When the value of depreciation (also called capital consumption allowance) is subtracted from the value of GDP we get NDP. As we know during the production process, various fixed assets get depreciated and need replacement after one year. Therefore, it is a common practice among the fins to keep aside a sum in the form of depreciation allowance. This depreciation allowance when subtracted from GDP gives us NDP.

Gross National Production (GNP)

Primary incomes accrue to factor owners not only because of their production activities rendered in the enterprises existing in the country but also because of their production activities rendered to enterprises existing outside the country. On the similar liens, 'We can say that incomes created by the enterprises in the country do not all accrue to people in the country. A part of them goes to people who are residents of other countries for the services rendered by them. In short, factor incomes flow into the country and they flow out of the country. The 
difference between factor incomes in flows and outflows gives us the net flow of income into the country. This net flow of foreign incomes will be positive if the inflow is greater than the outflow and negative if the outflow is more than inflow.

Net National Product (NNP)

When we subtract depreciation from GNP, we get NNP Adding net factor incomes from abroad to net domestic product also gives us NNP. If the net factor incomes from abroad are positive then NNP will be more than NDP but if net factor incomes from abroad are negative, NDP Will be more than NNP.

Net National Production (NNP At Factor Cost Or National Income)

NNP at factor cost is nothing but national income of the economy. NNP at factor cost or national income is the value of final goods and services turned out during an accounting year, counted without duplication. It can also be defined as factor income accruing to the normal resident of a country. It is the sum of domestic factor income and net factor income from abroad. If NNP figures are available at market price, we can convert them into factor cost by subtracting indirect taxes and adding subsidies.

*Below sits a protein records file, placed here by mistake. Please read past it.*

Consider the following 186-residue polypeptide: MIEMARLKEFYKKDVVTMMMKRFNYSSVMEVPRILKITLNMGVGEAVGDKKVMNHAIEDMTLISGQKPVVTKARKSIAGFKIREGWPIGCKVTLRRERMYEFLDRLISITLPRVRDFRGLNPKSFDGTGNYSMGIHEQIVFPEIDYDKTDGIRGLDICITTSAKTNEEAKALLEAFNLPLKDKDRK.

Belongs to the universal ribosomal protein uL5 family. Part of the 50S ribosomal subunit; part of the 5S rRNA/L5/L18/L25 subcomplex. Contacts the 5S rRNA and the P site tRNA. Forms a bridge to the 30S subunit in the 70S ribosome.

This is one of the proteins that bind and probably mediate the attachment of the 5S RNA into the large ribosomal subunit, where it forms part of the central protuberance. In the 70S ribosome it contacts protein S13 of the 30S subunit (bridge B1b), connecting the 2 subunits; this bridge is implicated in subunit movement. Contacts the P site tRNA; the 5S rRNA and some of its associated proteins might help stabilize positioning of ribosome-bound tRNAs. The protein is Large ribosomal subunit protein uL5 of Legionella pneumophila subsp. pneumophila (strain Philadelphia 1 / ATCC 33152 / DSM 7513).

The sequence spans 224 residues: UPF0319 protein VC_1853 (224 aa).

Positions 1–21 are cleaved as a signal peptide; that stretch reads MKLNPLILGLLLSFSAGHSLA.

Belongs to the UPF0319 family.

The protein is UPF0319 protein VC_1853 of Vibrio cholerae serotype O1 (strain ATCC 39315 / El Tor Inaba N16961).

National income, which is the monetary value of the net contribution of the primary factors of production through the production enterprises in the country in that year plus the net flow of incomes from abroad should not be confused with personal income. National income is not the sum of individual or personal income; it is not the sum of the incomes of individuals in the country. Personal incomes contain transfer incomes. But national income does not include transfer payments because such payments only represent a redistribution of the goods and services, which have already been counted. Moreover, the whole of the national income does not go to individuals. A part of it is retained by the enterprises as '; retained profits' or 'undistributed profits’. Similarly, a part of it is also retain by the Government as 'Current surpluses' and by the non-profit institutions as 'investment income'. Thus, if we subtract from national income the sum total of social security contribution and corporate income taxes and undistributed corporate profits and add personal payments we get personal income.


If we subtract personal taxes from personal income we get Personal Disposable Income.